Once you have created your Qlikview application and loaded the data, the first task you will often perform is adding List Box objects to your sheet. This is a very simple task:
Right-click on your mouse, then select Add Object-List Box:
Or, right-click on your mouse, then choose Select Fields
You can then select which available fields from your data model that you would like to create a List Box for. I chose to use the “NFLTeam” and “Player” fields:
Click apply and the List Box objects will appear like this:
There are a number of formatting options you can configure at this point. For starters, you can browse through the properties for each List Box object. Simply right-click in the header area of the List Box and select Properties. In my case, I wanted to change the title of the NFLTeam List Box to “Team”, and I want to know how many times each team appears in the data model. Just check the “Show Frequency” box and you will see the following updates:
This added feature illustrates the frequency each value of NFLTeam appears in the data model. You can sort the List Box based on the frequency, which immediately shows which teams are the most prevalent in your data. Very useful. By displaying these counts, the user is able to garner valuable information, and we haven’t even inserted any charts or aggregation objects!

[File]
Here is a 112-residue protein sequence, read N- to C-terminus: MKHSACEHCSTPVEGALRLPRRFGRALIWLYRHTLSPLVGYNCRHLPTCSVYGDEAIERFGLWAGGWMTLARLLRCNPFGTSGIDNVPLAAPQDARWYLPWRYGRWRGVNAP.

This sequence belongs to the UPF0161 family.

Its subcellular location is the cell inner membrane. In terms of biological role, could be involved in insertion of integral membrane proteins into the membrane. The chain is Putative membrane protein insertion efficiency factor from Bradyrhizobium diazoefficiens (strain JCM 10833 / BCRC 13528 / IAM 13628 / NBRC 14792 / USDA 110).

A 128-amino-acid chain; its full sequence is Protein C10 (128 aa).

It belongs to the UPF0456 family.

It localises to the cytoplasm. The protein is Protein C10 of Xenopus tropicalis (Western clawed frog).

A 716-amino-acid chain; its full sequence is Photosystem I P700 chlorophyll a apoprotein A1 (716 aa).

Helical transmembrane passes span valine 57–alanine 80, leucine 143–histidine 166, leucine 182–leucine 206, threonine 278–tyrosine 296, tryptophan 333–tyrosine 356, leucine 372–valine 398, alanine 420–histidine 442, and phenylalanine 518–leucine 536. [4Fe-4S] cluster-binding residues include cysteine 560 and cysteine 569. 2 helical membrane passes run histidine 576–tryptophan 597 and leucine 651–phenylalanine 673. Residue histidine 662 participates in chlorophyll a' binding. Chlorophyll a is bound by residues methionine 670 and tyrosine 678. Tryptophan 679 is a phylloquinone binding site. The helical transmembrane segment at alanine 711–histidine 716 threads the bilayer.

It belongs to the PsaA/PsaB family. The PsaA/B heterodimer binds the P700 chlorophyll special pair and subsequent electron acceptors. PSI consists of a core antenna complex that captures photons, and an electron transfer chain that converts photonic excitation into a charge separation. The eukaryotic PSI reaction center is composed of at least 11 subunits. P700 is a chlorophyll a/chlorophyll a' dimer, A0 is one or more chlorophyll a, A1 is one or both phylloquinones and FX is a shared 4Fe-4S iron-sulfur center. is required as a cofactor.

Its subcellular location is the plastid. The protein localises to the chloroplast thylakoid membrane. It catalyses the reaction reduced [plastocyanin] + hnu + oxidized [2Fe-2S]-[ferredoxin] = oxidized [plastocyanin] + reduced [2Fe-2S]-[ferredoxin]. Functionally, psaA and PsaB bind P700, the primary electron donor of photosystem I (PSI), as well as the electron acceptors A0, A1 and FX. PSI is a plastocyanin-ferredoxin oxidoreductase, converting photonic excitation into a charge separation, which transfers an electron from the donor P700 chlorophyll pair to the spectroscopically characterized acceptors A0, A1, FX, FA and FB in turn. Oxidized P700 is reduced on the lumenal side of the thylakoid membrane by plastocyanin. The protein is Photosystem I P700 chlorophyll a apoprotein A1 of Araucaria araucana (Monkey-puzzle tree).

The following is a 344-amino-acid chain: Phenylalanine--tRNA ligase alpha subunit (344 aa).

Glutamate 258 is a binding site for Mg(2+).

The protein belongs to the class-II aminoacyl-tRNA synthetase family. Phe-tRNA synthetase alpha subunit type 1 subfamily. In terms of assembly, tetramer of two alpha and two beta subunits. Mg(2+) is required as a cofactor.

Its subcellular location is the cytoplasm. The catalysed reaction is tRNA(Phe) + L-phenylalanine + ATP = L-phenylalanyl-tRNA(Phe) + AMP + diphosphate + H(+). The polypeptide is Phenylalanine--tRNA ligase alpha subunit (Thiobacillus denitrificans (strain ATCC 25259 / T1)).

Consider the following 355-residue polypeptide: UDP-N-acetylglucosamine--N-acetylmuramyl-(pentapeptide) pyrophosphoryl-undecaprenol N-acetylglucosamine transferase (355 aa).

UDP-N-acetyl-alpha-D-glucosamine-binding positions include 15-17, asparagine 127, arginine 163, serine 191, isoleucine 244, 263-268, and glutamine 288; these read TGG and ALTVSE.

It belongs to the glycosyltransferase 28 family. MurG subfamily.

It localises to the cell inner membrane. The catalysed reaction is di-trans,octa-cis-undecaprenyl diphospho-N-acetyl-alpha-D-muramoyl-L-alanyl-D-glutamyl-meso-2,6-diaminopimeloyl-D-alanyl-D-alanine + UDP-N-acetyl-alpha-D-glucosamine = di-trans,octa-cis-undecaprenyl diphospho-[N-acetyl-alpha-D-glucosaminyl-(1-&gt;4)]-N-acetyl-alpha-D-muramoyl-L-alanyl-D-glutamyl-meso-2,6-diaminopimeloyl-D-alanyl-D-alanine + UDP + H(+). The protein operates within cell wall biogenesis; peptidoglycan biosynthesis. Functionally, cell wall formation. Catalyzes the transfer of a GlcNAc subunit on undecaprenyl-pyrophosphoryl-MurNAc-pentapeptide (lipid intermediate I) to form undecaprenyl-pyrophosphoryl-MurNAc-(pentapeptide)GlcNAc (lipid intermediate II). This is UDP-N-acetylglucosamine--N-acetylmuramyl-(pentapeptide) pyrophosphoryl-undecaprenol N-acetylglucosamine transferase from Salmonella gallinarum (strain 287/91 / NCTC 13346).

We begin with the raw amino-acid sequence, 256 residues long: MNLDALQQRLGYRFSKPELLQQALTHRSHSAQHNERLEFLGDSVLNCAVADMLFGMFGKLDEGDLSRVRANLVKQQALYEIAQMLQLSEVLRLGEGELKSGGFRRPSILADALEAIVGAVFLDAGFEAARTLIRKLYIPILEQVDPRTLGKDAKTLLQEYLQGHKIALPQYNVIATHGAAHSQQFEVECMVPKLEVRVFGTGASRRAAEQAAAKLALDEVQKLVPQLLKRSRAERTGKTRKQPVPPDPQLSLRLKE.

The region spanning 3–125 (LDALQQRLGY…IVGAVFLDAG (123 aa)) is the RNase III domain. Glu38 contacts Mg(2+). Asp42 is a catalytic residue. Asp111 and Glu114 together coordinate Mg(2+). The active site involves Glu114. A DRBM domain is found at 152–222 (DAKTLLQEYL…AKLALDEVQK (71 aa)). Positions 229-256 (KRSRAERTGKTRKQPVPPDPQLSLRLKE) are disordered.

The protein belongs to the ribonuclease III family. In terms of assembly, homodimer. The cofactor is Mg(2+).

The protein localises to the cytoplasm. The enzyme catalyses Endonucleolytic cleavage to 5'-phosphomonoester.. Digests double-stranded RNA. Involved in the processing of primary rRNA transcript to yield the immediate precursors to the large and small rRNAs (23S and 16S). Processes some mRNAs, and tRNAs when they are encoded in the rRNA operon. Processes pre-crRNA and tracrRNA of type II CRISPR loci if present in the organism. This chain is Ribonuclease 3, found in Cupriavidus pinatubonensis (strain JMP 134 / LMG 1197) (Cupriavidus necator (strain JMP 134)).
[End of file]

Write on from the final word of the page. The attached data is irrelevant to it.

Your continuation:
Another feature available in the List Box object is the ability to setup expressions. Let’s say I wanted to know how many fantasy points the players on each NFL Team have scored. You can setup the following expression:
Configured to sort in descending order by the sum(FPTS), you can see which NFL Team has accounted for the most fantasy football player points from top to bottom. With the counts of players right next to the sum total, users are beginning to see the overall picture. But it would be better to determine an average points for each player on a given team. You can modify the expression to calculate the average, then sort the result in descending order:
Another nice feature is the search capability. If you wanted to select the top NFL Teams, you can click on the search eyeglass icon in the List Box header (top right corner), and type an expression to base the filtering on:
The example above is based on a very simple expression, but this technique can be taken to much more advanced levels, using set analysis, variables, etc.
One final feature that I find is a nice touch for the display is changing how the presentation of the List Box appears in the application. I sometime like to make the List Box appear like a list of checkboxes, so the user can click a check next to those value they want to include in the filter:
As you can see, the List Box object is actually quite versatile. I tried to demonstrate a few techniques that may not be obvious when working with the Qlikview List Box object. These have come in handy as I’ve developed applications, and I find them very useful in my day-to-day work. I encourage you to share your comments about this post and offer any additional techniques using this object that are uncommon to most users!